• Discussions taking place within this forum are intended for the purpose of assisting you in discussing options with your vet. Any other use of advice given here is done so at your risk, is solely your responsibility and not that of this forum or its owner. Before posting it is your responsibility you abide by this Statement

Bury guinea pig

Rukafish15

New Born Pup
Joined
Jun 15, 2020
Messages
1
Reaction score
1
Points
45
Welll I first made this post because my guinea pig was really limp and twitching and wouldn’t jump around like usual but she passed 5 hours later an hour ago. I came to ask questions because I didn’t know what was happening but I didn’t know what to do. It was 11pm nothing was open. It was sad:(. My little sister and me kept crying. So I guess all I can ask is do I bury him or how? I don’t want to do anything I so feel bad and I think he didn’t want to let go till I started stroking him and cuddling them he let go and I just hate it a lot. I don’t know if I want any more pets. Most I had to bury were old age dogs but never a really small guinea pig that was a live then breathed its last breathe in my arms. I’m going vegetarian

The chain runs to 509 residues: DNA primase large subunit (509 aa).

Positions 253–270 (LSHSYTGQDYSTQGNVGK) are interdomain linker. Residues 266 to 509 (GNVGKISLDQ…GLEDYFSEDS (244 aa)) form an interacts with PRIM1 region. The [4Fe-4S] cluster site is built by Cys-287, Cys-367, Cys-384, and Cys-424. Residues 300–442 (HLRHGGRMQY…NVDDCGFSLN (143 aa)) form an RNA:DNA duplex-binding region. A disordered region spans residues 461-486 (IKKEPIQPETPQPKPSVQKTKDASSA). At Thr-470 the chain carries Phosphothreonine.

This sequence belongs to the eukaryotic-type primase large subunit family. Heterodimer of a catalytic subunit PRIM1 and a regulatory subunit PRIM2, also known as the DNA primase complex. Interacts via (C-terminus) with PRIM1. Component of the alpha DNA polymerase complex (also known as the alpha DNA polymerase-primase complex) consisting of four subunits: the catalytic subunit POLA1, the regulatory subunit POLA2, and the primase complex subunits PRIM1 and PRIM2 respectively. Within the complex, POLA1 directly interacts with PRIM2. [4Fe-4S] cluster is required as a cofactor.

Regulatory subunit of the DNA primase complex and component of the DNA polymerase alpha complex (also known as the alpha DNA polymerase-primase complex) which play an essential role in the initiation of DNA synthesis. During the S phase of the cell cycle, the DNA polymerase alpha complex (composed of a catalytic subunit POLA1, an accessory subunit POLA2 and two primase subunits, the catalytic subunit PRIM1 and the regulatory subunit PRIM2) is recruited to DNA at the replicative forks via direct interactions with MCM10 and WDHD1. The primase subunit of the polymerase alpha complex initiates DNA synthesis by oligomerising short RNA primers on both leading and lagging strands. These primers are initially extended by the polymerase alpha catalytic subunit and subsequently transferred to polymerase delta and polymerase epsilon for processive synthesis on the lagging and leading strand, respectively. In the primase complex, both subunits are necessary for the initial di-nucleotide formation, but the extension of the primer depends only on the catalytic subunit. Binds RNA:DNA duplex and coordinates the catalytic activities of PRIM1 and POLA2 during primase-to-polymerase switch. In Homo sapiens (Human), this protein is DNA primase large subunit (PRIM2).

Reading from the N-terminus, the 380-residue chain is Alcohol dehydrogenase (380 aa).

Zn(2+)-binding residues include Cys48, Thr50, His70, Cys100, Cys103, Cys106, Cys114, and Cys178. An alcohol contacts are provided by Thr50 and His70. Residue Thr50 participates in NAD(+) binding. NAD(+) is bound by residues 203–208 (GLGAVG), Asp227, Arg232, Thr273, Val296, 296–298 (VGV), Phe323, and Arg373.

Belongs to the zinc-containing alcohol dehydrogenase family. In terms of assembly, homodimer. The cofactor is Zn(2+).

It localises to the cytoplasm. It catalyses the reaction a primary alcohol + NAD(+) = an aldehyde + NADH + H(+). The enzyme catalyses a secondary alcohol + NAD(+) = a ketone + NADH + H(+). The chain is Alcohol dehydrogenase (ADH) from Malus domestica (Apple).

Bill & Ted

Forum Buddy
Joined
Jun 20, 2018
Messages
18,849
Reaction score
33,309
Points
2,125
Location
Cornwall
Aw so sorry for you :hug: Sorry you lost him, sleep tight little man x
We buried our Bill in a big pot and bought some plants and bulbs. Alternatively you could dig a foot deep hole in the garden, wrap your little piggie in a tea towel and then decorate his little grave with bulbs and flowers and perhaps find a few nice stones and decorate/paint with his name?